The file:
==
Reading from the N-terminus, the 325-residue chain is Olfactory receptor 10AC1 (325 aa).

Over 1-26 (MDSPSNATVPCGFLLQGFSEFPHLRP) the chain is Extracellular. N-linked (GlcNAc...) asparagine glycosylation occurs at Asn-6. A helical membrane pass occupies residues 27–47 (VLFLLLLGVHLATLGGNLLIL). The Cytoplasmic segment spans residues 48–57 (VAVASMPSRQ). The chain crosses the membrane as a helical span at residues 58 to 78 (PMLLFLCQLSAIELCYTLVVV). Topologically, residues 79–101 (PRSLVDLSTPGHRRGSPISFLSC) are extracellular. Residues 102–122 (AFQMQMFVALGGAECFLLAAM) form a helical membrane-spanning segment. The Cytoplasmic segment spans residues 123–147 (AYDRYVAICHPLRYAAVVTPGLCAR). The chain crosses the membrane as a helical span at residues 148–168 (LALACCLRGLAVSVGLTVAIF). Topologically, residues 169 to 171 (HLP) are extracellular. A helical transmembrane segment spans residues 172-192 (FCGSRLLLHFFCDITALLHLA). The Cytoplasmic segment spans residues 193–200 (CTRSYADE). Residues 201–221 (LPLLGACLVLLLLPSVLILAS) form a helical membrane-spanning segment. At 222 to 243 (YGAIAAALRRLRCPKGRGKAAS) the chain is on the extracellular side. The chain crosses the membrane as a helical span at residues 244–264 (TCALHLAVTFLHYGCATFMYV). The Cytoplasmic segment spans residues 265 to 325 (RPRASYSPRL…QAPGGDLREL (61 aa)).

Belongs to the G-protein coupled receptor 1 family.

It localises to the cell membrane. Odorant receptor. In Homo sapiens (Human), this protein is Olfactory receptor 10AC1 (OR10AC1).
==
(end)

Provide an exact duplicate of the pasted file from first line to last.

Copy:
Reading from the N-terminus, the 325-residue chain is Olfactory receptor 10AC1 (325 aa).

Over 1-26 (MDSPSNATVPCGFLLQGFSEFPHLRP) the chain is Extracellular. N-linked (GlcNAc...) asparagine glycosylation occurs at Asn-6. A helical membrane pass occupies residues 27–47 (VLFLLLLGVHLATLGGNLLIL). The Cytoplasmic segment spans residues 48–57 (VAVASMPSRQ). The chain crosses the membrane as a helical span at residues 58 to 78 (PMLLFLCQLSAIELCYTLVVV). Topologically, residues 79–101 (PRSLVDLSTPGHRRGSPISFLSC) are extracellular. Residues 102–122 (AFQMQMFVALGGAECFLLAAM) form a helical membrane-spanning segment. The Cytoplasmic segment spans residues 123–147 (AYDRYVAICHPLRYAAVVTPGLCAR). The chain crosses the membrane as a helical span at residues 148–168 (LALACCLRGLAVSVGLTVAIF). Topologically, residues 169 to 171 (HLP) are extracellular. A helical transmembrane segment spans residues 172-192 (FCGSRLLLHFFCDITALLHLA). The Cytoplasmic segment spans residues 193–200 (CTRSYADE). Residues 201–221 (LPLLGACLVLLLLPSVLILAS) form a helical membrane-spanning segment. At 222 to 243 (YGAIAAALRRLRCPKGRGKAAS) the chain is on the extracellular side. The chain crosses the membrane as a helical span at residues 244–264 (TCALHLAVTFLHYGCATFMYV). The Cytoplasmic segment spans residues 265 to 325 (RPRASYSPRL…QAPGGDLREL (61 aa)).

Belongs to the G-protein coupled receptor 1 family.

It localises to the cell membrane. Odorant receptor. In Homo sapiens (Human), this protein is Olfactory receptor 10AC1 (OR10AC1).